Kosta Bulatovic – former leader of the Kosovo Serb “resistance movement” – refused to answer to prosecutor's questions noting that to testify in the absence of Slobodan Milosevic, who is sick, “would bring shame on him, his family and his tribe” and the “Serb people and state”. Despite the prosecutor’s appeal to the Trial Chamber to “remain firm and protect its dignity”, the judges gave Bulatovic a chance to change his mind by tomorrow or to risk a contempt of court charge

After he refused to answer the questions put to him by prosecutor Geoffrey Nice in the absence of Slobodan Milosevic, defense witness Kosta Bulatovic was given some time to reconsider the situation he found himself in and to consult a lawyer the Registry will appoint to him. Judge Robinson warned the witness that if he does not change his position when he returns to the courtroom tomorrow, Bulatovic risks facing contempt of court charges. Furthermore, the entire testimony he gave last Thursday during Milosevic’s examination-in-chief may be stricken off the record.

The Chamber decided that Bulatovic’s cross-examination, begun last Thursday, should be completed in the absence of the accused, who remained in the Detention Unit because of health problems. After Bulatovic was brought into the courtroom this morning, he refused to answer prosecutor’s questions. He said he had come to The Hague “to testify for Mr. President Milosevic” and that he could not testify in his absence, because that “would bring on shame on him, his family and his tribe”, and for the “Serb people and state”. Bulatovic repeated the same response to the questions put to him several times by Judge Bonomy, who insisted on getting Bulatovic to explain the “rational basis” for his refusal to testify in the absence of the accused.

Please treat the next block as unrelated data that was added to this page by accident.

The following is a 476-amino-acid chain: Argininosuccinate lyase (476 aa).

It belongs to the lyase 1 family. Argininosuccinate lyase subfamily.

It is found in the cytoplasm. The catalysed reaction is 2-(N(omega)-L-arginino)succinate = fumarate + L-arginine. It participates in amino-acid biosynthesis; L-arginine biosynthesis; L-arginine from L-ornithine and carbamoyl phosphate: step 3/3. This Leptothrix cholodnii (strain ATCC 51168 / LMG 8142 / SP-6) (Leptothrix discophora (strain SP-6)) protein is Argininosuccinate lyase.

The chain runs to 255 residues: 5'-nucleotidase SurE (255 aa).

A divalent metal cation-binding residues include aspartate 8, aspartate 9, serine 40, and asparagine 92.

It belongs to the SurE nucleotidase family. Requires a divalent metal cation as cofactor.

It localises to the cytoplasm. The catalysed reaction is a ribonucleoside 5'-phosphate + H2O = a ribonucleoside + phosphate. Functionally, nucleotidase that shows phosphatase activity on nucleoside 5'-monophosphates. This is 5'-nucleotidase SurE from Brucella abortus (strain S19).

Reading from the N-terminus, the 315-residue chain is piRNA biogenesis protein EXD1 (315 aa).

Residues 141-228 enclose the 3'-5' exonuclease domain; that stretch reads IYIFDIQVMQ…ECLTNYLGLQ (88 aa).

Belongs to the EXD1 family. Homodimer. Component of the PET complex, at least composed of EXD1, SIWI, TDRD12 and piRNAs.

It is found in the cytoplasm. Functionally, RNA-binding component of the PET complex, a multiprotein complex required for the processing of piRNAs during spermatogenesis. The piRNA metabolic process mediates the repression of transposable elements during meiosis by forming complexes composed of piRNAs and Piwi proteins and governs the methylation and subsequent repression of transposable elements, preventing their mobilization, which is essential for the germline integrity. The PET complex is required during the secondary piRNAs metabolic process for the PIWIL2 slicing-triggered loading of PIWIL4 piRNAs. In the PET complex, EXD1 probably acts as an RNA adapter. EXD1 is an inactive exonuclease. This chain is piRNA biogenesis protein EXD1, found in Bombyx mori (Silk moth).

The judges tried very hard to explain to the witness that the accused would not be prejudiced in any way by not attending the cross-examination, as he would get the transcripts and the video-tape of the hearing. He would also be given the opportunity to recall Bulatovic to ask additional questions, if he deemed it necessary.

Noting that this was “a clear-cut case of open contempt of court” – which may be punished by up to seven years in prison and a fine of up to 100,000 Euro – prosecutor Geoffrey Nice appealed to the Chamber to “remain firm and protect its dignity” and “not allow the witnesses to run the proceedings,” as they tried to do last year. The judges, however, decided to give Bulatovic one more chance, until tomorrow morning. They were not deterred by the witness's remark that they “should not put that off until tomorrow, because that was embarrassing to them too.” “As an honorable man, I don’t want that,” he said.

As they gave Bulatovic – one of the leaders of the Kosovo Serb “resistance movement” in the late eighties – the chance to change his mind, the judges at the same time indicated that they would be ready to continue the trial in the absence of the accused, in accordance with the decision made last year by the Appeals Chamber. Assigned counsel Steven Kay was ordered today to proof the next defense witness Dragan Jasovic, so that he can be ready to testify tomorrow if Slobodan Milosevic does not return to the courtroom.